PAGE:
The theme of tenderness was created in me a couple of years ago during a supervision session with a group of supervisees. As one of the group was describing work she had done with a client, I experienced a great softening and tenderness in her whole being. When I shared what I experienced with her and the group, the supervisee moved deeper into tenderness with herself. Her body softened further, her body relaxed more. As she got more tender with herself, I became aware that I experienced increased tenderness for her. It was such a touching and vivid few minutes for me. As I kept reflecting on the interaction between us and the experience for both of us, I wondered about the power of tenderness and the absence of acknowledging tenderness in our language today.

Trying to locate information about tenderness in the literature has been difficult. I am going to be bold and state there is a dearth of information about tenderness in contemporary literature. Perhaps, that in itself is a clue: if we are not writing about tenderness, not talking about tenderness, not exploring tenderness with each other, and in groups is it possible, then, that tenderness does not exist?

Of course, tenderness exists I hear you say. Ok, so reflect further – how often do you use the term in your work with clients, or thinking about and interacting with colleagues, or expressing tenderness with loved ones? Do a quick check-in now and respond to the following:

1. When you hear or think about the word tenderness – what presents for you (colour, image, name, person etc……allow your creativity to create)

2. In what ways do you demonstrate tenderness with a client?

3. What factors trigger tenderness in you for another person?

I have been running workshops on the theme of ‘Tenderness – Looking After You’ for a couple of years and from those workshops, it is clear that participants struggle with the notion of tenderness for themselves. I concur with them that tenderness may not be an easy idea, concept, experience to grasp. Then I notice an interaction from a participant, I experience their tone of voice, a shift in their body position and I say to the person – “what’s happening for you right now?”, they pause, they respond, I propose “this is you being tender with you right now” and their body softens more. “There you go,” I say “deeper into your own tenderness”. From interactions such as this, a whole new world of understanding about what tenderness means and how tenderness is experienced by that person (and the group) opens up. Is it possible that tenderness is simply about being with self or being with another in a gentle tender way?

The first known use of the word ‘tenderness’ was in the 14th century. According to the Cambridge Dictionary tenderness is defined as “the quality of being gentle, loving or kind”. Other descriptions of tenderness that I have found in the literature include:

  • a feeling of concern, gentle affection or warmth
  • a pain that is felt when the area is touched
  • a tenancy to express warm compassionate feelings
  • concern for the welfare of others.

I think of the tenderness, the softening that can occur for adults and other children around a newborn baby. I smile in tenderness when I experience an infant taking those first tottering steps and falling down. I sit in tenderness with clients when they share their heartfelt and heart wrenching experiences of workplace bullying, of losing themselves in traumatising and cruel systemic processes. I experience tenderness when clients share the moment they knew that they had made a significant positive impact on the life of a patient they provided care to.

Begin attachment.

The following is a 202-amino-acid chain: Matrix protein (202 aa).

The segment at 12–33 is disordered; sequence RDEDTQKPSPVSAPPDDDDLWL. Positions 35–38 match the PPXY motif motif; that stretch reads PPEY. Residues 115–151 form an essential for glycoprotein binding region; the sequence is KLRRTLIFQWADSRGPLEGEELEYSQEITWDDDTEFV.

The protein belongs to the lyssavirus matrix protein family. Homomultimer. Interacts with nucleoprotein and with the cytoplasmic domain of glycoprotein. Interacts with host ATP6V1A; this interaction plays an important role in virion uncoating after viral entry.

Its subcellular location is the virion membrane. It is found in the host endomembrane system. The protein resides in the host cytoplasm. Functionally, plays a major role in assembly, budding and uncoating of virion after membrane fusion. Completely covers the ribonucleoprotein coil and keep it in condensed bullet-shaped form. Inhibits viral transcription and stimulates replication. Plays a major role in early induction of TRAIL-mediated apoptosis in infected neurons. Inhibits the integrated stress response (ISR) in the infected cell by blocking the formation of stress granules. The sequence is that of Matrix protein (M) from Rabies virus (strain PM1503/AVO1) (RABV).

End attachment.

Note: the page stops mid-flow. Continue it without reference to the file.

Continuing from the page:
Imagine if individually we took more notice of tenderness. Notice how we experience tenderness, notice how we share tenderness. As we notice, we collect all those tenderness moments in a glass jar. As we see the jar fill up in and with tenderness, we can be reminded even in those harshest, darkest moments and days, that as humans we have an enormous capacity for tenderness. Enormous capacity to be tender with ourselves and with others….. now that is just heart-warming….. and tender.

Follow my blogs on… https://davaar.com.au/dr-wendys-blog/

If you are interested in attending our tenderness workshops visit our Events calendar or email debb@davaar.com.au or wendy@davaar.com.au for more information.

We’ve scheduled a 3 module workshop via Zoom.  

Dates/times: Wednesday 16th September, Wednesday 23rd September, Wednesday 30th September Bio Wendy McIntosh PhD

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Ep.6 Strategies to Set and Repair Boundaries

Ep.6 Strategies to Set and Repair Boundaries

Episode 6 – Strategies to Set and to Repair Professional Boundaries

New Professional Boundaries Podcast

In Episode 6, Dr. Wendy McIntosh PhD, from Davaar Consultancy, shares a Professional Boundaries scenario set in a child care centre. Although the lure of becoming friendly with the parents of the children who are cared for each day is attractive, it can be a pattern that can be tricky to reverse.

Wendy describes steps to remedy this awkward situation and some hints on ways to help refocus the attention back on the customer and their child, rather than the staff member’s family.  Also discussed are strategies for establishing better boundaries in collegial relationships, and how it’s important that front office staff also exhibit a unified boundaries front.

This is the final episode of Season One,  and rounds up our first season of the Professional Boundaries Podcast. Use the links above to subscribe, or click the play button to listen. Get access to all episodes here.  Stay tuned for the Season Two, coming soon.